But the people sat out with blankets on Hare & Billet Road as we left on the Sunday night were a reminder that many locals were ready to embrace it. The Hare & Billet pub itself seemed to be doing a roaring trade.

OnBlackheath 2016

Hmmm… best pass on that drink

There are certainly ways it could improve – as well as sorting out the toilets, getting a proper pass-out system in place (if a minnow like Leefest can afford proper wristbands, so can they) would allow people to use Blackheath Village and boost more local traders, rather than be stuck inside a relatively small festival site. Some better cycle parking would be appreciated too, considering the number of two-wheeled steeds shackled to nearby lamp posts.

OnBlackheath 2016

But on balance, OnBlackheath is a good thing, and we’re lucky to have it on our doorsteps. It’s slowly becoming a part of our summer – last year, of the 36,000 attendees, 23% came from Greenwich borough and 14% came from Lewisham. It’s also a family event too – 10% of the tickets went to under-12s. It’s light years away from the fears expressed five years ago. Just pray for a decent line-up – and good weather.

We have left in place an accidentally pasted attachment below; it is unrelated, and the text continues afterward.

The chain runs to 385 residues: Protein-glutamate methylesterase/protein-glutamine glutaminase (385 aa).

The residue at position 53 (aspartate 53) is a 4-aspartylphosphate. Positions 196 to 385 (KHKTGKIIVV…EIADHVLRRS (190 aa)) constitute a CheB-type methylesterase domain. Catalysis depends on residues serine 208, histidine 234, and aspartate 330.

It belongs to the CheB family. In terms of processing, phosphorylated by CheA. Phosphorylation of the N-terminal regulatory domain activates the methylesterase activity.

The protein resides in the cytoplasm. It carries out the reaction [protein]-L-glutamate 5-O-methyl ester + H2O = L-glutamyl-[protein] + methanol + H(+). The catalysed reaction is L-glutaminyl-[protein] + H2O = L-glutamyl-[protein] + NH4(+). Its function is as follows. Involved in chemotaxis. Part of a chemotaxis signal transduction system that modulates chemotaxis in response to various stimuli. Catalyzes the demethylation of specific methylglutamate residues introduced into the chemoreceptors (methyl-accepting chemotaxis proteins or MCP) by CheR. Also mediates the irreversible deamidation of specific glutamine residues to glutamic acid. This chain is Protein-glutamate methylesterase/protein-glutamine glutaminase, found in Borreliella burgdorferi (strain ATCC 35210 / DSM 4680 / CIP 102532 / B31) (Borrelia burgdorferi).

News Shopper’s entire newsroom threatened with redundancy

News Shopper

The Shopper’s Greenwich and Gravesend editions closed last month, merging with papers for Lewisham and Darford

A further nail in the coffin of mainstream journalism in south-east London – the News Shopper’s entire newsroom has been put on notice of redundancy by the newspaper’s owner, Newsquest, according to its staff.

The paper was moved to Sutton last year to share a newsroom with its sister publication, the South London Guardian series. Last month, the Shopper’s Greenwich edition was merged with the neighbouring Lewisham paper. The Gravesend edition was also merged with its Dartford counterpart.

Now all the Sutton-based staff – bar the web editor and managing editor – have been put on notice of redundancy. Four reporters, two content editors, three sub-editors, an editorial assistant and the deputy managing editor will lose their jobs by mid-October.

This will leave just 12 reporters and four content editors to produce 11 South London Guardian papers, four News Shopper editions and their websites, the National Union of Journalists says, including news, sport and leisure coverage.

The cuts come despite Newsquest making £70m profit last year. The News Shopper is one of its most successful titles on the web, although the strain of cuts is starting to show with simple mistakes showing in news stories and, more damagingly, in the printed papers.